by Tony Brenton
April saw the lowest point in Russia’s relations with the West since the early 1980s – as embodied in three events. On 6 April the US imposed new, tougher, economic sanctions on Russia, battering the rouble and other economic indicators. On 12 April the Organisation for the Prohibition of Chemical Weapons confirmed that the nerve agent used in the attack on Sergei Skripal was of Russian design, thus in effect inculpating Russia in the attack and validating the expulsion of over a hundred Russian diplomats from virtually all Western capitals. And on 14 April the US, UK and France, despite the presence of significant Russian armed forces in Syria, bombed that country in response to the regime’s use of chemical weapons.
These events graphically underlined how far Russo/Western relations have deteriorated in the past four years. The catalytic moment was the overthrow in 2014 of the pro-Russian President of Ukraine. This directly led to the Russian seizure of Crimea and support for the (ongoing) war in the Donbass, to all of which the West has responded with extensive economic and other sanctions. A year later Russian armed forces went into Syria in direct support of Assad’s war against the Western backed opposition, producing serious moments of Russia/Western sabre rattling – some of it nuclear. Alarmed by the new Russian activism, NATO has stepped up its military readiness. Meanwhile Russia has launched cyberattacks in Ukraine and elsewhere, interfered via social media in Western elections, and attempted to murder ex-Russian spy Skripal on the streets of Salisbury. Both the US and Russia have now announced the modernisation of their nuclear arsenals.
Russo/Western links are now in tatters. Russia has been excluded from the G8. Other routine fora such as trade talks, the NATO/Russia Council and exchanges on security issues have either become formulaic or ceased entirely. Western investment in Russia has slowed to a trickle. Financial exchanges will be increasingly constrained by the impact of sanctions. Russia now has more Chinese tourists than European ones. Both sides have said that contacts now are thinner than even during the Cold War.
Unsurprisingly, the picture of Russia in the West, in the media and elsewhere, has become very dark; a revanchist state and kleptocratic autocracy, a regime sustained by a combination of propaganda and fear, a direct military threat to its neighbours, intent on subverting and undermining the West. This picture has taken particular hold in Washington DC where well established hostility to America’s old Cold War opponent has been given a sharp new partisan twist by allegations of covert Russian collusion with the Trump Presidential campaign.
The aim of this paper is to pick out which parts of this picture are right and which wrong, and to look at where the relationship is now going. This first Part introduces the issues and deals with Putin; the second Part, which will appear on 31 May, with Foreign Policy and the Economy; and the third and final Part, on 28 June, with relations with China and prognoses for the future.
Putin’s Russia, Russia’s Putin
Russia is not a dictatorship, nor Putin a dictator. The regime is much closer to the “strong man” populist regimes of Turkey or Venezuela. There is substantial freedom of expression (particularly on the internet) and freedom of movement. There are (often harassed, but functioning) opposition media and political parties. What is carefully controlled is the output of state television (source of news for the vast majority of the population) and the activity of foreign funded NGOs (viewed as sources of subversion). Elections are manipulated and rigged – most notably by the exclusion of any opposition candidate who might present a real threat. But they are taken seriously by the regime and offer a distorted but by no means totally misleading picture of the state of Russian public opinion.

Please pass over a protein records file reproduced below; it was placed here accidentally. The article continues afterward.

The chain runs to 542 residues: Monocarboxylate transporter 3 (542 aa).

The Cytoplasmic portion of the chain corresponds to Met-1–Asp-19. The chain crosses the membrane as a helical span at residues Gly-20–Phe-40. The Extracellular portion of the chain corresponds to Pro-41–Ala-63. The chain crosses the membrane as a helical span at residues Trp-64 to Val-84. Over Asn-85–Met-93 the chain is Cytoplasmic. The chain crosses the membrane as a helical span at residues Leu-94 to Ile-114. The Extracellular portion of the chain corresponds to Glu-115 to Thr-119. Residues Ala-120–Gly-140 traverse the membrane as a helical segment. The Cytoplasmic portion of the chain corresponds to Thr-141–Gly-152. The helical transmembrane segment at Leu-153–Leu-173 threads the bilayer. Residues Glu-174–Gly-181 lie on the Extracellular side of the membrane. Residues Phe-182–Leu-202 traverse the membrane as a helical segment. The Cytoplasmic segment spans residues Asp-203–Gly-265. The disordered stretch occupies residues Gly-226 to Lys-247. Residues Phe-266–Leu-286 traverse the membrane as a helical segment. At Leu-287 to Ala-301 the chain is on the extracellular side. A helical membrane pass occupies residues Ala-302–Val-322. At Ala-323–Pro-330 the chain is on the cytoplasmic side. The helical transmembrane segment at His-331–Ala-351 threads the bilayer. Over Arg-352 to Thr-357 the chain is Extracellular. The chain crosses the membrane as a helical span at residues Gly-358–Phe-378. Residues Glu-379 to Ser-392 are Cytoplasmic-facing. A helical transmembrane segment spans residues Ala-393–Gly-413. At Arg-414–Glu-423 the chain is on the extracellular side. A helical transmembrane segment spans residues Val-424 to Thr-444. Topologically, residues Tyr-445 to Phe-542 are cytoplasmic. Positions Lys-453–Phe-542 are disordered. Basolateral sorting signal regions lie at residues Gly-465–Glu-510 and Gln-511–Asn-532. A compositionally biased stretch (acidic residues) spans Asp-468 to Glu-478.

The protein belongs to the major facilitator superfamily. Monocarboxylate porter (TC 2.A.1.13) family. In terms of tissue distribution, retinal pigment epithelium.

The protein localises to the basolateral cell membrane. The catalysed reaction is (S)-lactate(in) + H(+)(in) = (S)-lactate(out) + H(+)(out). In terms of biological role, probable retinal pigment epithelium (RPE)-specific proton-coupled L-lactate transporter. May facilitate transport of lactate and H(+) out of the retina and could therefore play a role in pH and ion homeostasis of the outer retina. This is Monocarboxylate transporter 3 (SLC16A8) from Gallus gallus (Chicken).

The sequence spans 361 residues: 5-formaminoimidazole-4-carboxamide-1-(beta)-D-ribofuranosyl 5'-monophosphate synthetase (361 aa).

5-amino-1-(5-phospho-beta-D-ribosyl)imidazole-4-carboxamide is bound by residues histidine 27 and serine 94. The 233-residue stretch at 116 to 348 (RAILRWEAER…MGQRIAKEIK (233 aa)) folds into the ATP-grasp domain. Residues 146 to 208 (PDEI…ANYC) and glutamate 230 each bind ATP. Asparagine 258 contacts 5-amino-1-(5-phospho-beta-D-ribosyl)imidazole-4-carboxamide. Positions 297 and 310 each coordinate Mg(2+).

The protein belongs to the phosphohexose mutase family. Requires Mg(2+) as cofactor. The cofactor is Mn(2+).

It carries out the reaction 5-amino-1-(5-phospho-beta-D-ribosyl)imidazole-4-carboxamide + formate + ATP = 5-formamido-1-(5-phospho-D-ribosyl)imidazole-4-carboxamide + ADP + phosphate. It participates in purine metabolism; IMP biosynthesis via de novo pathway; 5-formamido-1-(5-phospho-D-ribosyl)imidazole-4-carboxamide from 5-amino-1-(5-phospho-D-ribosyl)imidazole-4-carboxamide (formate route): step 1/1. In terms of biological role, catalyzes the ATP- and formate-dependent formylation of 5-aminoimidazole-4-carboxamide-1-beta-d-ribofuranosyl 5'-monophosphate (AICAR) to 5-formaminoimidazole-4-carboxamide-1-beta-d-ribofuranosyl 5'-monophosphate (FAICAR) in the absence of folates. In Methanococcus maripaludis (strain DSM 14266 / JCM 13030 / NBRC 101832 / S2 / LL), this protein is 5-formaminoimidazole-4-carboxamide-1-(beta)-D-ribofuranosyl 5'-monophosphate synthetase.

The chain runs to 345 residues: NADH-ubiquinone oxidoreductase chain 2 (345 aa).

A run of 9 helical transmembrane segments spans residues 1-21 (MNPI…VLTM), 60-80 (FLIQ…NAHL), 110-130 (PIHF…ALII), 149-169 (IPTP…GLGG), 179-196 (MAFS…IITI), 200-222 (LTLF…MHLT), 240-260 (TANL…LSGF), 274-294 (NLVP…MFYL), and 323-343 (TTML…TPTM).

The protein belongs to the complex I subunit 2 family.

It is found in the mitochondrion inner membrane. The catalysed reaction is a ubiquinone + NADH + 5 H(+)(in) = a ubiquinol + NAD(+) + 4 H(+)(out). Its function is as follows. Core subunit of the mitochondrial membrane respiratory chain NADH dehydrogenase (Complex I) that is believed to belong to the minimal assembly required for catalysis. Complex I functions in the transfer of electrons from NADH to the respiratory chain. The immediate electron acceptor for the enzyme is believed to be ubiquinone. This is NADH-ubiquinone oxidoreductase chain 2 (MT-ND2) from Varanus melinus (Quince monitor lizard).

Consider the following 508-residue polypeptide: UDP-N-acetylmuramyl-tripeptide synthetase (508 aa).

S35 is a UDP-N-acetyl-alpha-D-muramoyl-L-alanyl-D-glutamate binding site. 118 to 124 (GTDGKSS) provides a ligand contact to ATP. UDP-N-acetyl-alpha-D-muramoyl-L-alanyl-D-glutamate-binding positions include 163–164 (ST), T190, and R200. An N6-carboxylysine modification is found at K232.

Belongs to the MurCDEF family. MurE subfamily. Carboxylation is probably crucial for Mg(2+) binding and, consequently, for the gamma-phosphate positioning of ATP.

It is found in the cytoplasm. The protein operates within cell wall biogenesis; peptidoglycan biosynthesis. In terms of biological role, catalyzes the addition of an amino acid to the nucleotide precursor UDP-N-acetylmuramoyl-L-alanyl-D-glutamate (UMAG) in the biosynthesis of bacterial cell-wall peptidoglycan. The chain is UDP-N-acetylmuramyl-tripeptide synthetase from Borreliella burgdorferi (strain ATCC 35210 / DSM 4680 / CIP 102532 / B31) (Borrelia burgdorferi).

This system has been shaped and perfected during Putin’s (so far) 18 years of rule. Although Putin dominates the system, he in fact presides over a cluster of feuding clans (security agencies, oligarchs, state industries, liberal economists etc) and not all decisions go the way he wants. The system is authoritarian, frequently brutal, and corrupt. It is not a good idea if you are a businessman not to cut the local authorities in on any bid you make for a local contract, and if as a citizen you organise demonstrations against the local Governor’s pet project you could be in for a pretty rough time. At the top there is overwhelming evidence of very senior members of the regime using their official positions for immense personal gain. All of this of course carries high costs for Russian economic efficiency.
The key sources of Putin’s dominance are his role as final arbiter among the clans (the system nearly collapsed in chaos when it was thought he was going in 2008) and his very high level of popularity among the Russian people (as demonstrated by his overwhelming re-election last month). He has political weaknesses. The educated urban young regularly demonstrate against him. And there is widespread public anger at regime corruption (so much so that Putin’s most visible opponent is not a politician but an anticorruption campaigner, Alexei Navalny). Nevertheless, he is seen by a large majority of Russians as the man who ended the chaos of the Yeltsin years, tamed the oligarchs, rebuilt national prosperity in the years 2000-2008 and restored Russia’s national pride – in particular by standing up to the West.
Many Western commentators have suggested that when Putin goes, willingly or not, Russia will turn into a more tractable neighbour. This feels like wishful thinking. Putin very much embodies what Russians want from their government and keeps the clans from each other’s throats. So, an unwilling departure is highly unlikely. If and when he goes willingly (not expected before 2024) he will very probably be replaced by someone with similar policies and political approach.
Is the Bear on the Prowl Again?
Russia is not a revanchist state. She is not planning to invade any of her neighbours or rebuild the USSR. The many who use Putin’s quote that “the fall of the USSR was the greatest geopolitical catastrophe of the 20th Century” fail to add the balancing quote (from the same speech) that “those who want to restore the USSR have no brains”. The two main events offered as evidence of revanchism – the Georgia war of 2008, and the Donbass war and annexation of Crimea in 2014 – were both Russian reactions to external events. It was Georgia, not Russia, that started the 2008 war, and the Ukraine events were precipitated by the popular overthrow (with, as the Russians saw it, distinct US involvement) of Ukraine’s pro-Russia President. With the conspicuous exception of Crimea (which has its own very special history) Russia in both cases refused any other possibility of territorial gain.